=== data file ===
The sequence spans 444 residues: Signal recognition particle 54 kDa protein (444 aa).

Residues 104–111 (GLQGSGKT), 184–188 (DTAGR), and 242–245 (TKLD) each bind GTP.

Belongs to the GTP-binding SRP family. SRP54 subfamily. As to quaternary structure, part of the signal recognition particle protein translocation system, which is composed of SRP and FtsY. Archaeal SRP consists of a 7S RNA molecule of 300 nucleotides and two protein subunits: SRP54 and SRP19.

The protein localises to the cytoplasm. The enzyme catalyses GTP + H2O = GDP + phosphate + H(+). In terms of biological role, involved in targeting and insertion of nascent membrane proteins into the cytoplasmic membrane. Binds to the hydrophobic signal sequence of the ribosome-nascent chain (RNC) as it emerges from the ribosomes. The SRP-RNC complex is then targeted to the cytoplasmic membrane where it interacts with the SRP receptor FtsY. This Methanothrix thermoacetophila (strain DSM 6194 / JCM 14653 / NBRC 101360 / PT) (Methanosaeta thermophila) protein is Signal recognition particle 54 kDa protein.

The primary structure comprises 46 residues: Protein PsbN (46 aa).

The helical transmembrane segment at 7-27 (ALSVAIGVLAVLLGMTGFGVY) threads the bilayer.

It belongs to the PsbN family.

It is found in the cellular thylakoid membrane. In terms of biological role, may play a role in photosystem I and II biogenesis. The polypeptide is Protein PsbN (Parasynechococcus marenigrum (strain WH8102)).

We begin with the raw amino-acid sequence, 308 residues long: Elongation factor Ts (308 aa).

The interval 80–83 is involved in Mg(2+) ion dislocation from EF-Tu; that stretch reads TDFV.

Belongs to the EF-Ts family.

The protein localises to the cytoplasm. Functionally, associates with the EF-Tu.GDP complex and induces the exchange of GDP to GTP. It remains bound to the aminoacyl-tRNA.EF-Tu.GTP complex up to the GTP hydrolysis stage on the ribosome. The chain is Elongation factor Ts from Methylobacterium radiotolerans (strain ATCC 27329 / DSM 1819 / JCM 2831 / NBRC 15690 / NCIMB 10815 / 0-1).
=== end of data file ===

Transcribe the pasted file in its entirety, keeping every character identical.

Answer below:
The sequence spans 444 residues: Signal recognition particle 54 kDa protein (444 aa).

Residues 104–111 (GLQGSGKT), 184–188 (DTAGR), and 242–245 (TKLD) each bind GTP.

Belongs to the GTP-binding SRP family. SRP54 subfamily. As to quaternary structure, part of the signal recognition particle protein translocation system, which is composed of SRP and FtsY. Archaeal SRP consists of a 7S RNA molecule of 300 nucleotides and two protein subunits: SRP54 and SRP19.

The protein localises to the cytoplasm. The enzyme catalyses GTP + H2O = GDP + phosphate + H(+). In terms of biological role, involved in targeting and insertion of nascent membrane proteins into the cytoplasmic membrane. Binds to the hydrophobic signal sequence of the ribosome-nascent chain (RNC) as it emerges from the ribosomes. The SRP-RNC complex is then targeted to the cytoplasmic membrane where it interacts with the SRP receptor FtsY. This Methanothrix thermoacetophila (strain DSM 6194 / JCM 14653 / NBRC 101360 / PT) (Methanosaeta thermophila) protein is Signal recognition particle 54 kDa protein.

The primary structure comprises 46 residues: Protein PsbN (46 aa).

The helical transmembrane segment at 7-27 (ALSVAIGVLAVLLGMTGFGVY) threads the bilayer.

It belongs to the PsbN family.

It is found in the cellular thylakoid membrane. In terms of biological role, may play a role in photosystem I and II biogenesis. The polypeptide is Protein PsbN (Parasynechococcus marenigrum (strain WH8102)).

We begin with the raw amino-acid sequence, 308 residues long: Elongation factor Ts (308 aa).

The interval 80–83 is involved in Mg(2+) ion dislocation from EF-Tu; that stretch reads TDFV.

Belongs to the EF-Ts family.

The protein localises to the cytoplasm. Functionally, associates with the EF-Tu.GDP complex and induces the exchange of GDP to GTP. It remains bound to the aminoacyl-tRNA.EF-Tu.GTP complex up to the GTP hydrolysis stage on the ribosome. The chain is Elongation factor Ts from Methylobacterium radiotolerans (strain ATCC 27329 / DSM 1819 / JCM 2831 / NBRC 15690 / NCIMB 10815 / 0-1).